Michigan Governor Whitmer’s Reproductive Health Act Explained

By Right to Life of Michigan

Michigan Governor Gretchen Whitmer

November 4, 2019, Lansing, MI — The bills making up Governor Gretchen Whitmer’s Reproductive Health Act (RHA) were introduced into the Legislature on October 31, and Right to Life of Michigan staff have analyzed the changes to Michigan law.

The main bills are identical, SB 622 and HB 5179, and the other bills in the RHA remove sentencing or references to laws it would repeal.

The following are major changes to state law, and scenarios the bills would allow that are based on real events.

Major changes:

  • Repeals Michigan’s complete abortion ban and codifies an unlimited health exception in state law.
  • Creates an unlimited right to abortion, which could have broad implications. Allows women to sue for damages if she believes that right is being restricted in any way.
  • Repeals the partial-birth abortion ban.
  • Nullifies the current petition drive to enact a ban on dismemberment abortions (which amends the partial-birth abortion ban).
  • Allows abortion facilities to be unregulated and never be inspected.
  • Removes parental consent requirements.
  • Removes waiting periods and requirements that abortionists provide women with informed consent and an opportunity to see her ultrasound.
  • Removes mandated screening for abortion coercion.
  • Opens the door for any medical professional to perform a surgical abortion.
  • Stops local governments and schools from regulating abortion in any way, including through zoning laws.

Scenarios:

  • A woman who is 30-weeks pregnant decides to have an abortion after her boyfriend abandons her. Her relationship situation qualifies as a “health” exception. Rather than completing the birth to allow the viable child a chance to survive, the child is stabbed in the head during the process of birth and her brains are suctioned out.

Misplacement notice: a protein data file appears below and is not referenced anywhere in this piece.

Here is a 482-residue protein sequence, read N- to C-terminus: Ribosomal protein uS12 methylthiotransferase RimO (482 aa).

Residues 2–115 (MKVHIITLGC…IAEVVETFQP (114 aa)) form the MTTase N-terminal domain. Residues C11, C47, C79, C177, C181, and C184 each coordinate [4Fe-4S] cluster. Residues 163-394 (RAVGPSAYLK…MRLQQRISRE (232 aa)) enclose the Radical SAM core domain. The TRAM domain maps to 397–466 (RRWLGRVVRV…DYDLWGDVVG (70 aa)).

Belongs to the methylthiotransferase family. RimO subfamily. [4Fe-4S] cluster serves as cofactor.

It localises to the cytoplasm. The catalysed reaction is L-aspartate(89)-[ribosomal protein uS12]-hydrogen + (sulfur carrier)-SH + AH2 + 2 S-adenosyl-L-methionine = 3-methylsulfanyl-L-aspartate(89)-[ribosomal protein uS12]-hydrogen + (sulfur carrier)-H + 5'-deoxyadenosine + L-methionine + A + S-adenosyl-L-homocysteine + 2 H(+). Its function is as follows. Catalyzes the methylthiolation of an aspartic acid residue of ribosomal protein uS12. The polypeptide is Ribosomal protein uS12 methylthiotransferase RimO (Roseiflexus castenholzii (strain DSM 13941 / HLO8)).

• A fire marshal is called after receiving an anonymous report about the poor conditions of an uninspected surgical abortion facility. The facility has water damage, rusty surgical equipment, blood spatters on walls, and garbage lying around. The fire marshal decides to let it remain open because he exposes himself to a lawsuit if he tries to close it.
  • A 16-year old pregnant girl walks to the abortion facility located across the street from her school. She is given no informed consent materials, forbidden from seeing the ultrasound of her baby when she asks for it, and her surgical abortion is completed during the school day. Her parents never find out. The school can’t discipline her for skipping school because of her unlimited right to abortion.
  • A sex trafficker takes his pregnant 13-year old victim to an abortion facility, no questions are asked, no medical professional is present, and the victim is sent home with her sex trafficker and abortion pills prescribed by a nurse via Skype.
  • A college athlete becomes pregnant. Her coach demands she have an abortion, threatening to pull her scholarship. The athlete doesn’t want an abortion, but she knows she has no legal recourse to address her coach’s coercion. The abortion facility staff rushes to get her into the procedure room before she changes her mind.

Other changes worth noting:

  • Doesn’t repeal the ban on Medicaid-funded abortions (as we speculated in our October 29 press release). However, creating an unlimited right to abortion in state law could potentially impact it.
  • An unlimited right to abortion and allowing women to sue for damages could broadly impact conscience protections for healthcare workers.
  • Repeals the Abortion Insurance Opt-Out Act, allowing for insurance plans to have abortion coverage as a required benefit.
  • Redefines fetal viability from the point a child can survive outside the womb to when a child can survive without “extraordinary” care. “Extraordinary” is undefined and could include common situations like a child sent to a neonatal intensive care unit. This ominous change could have implications for how disabled children and children who survive botched abortions are treated.
  • Defines pregnancy in law at the point when the child implants in the womb, not when the child is conceived.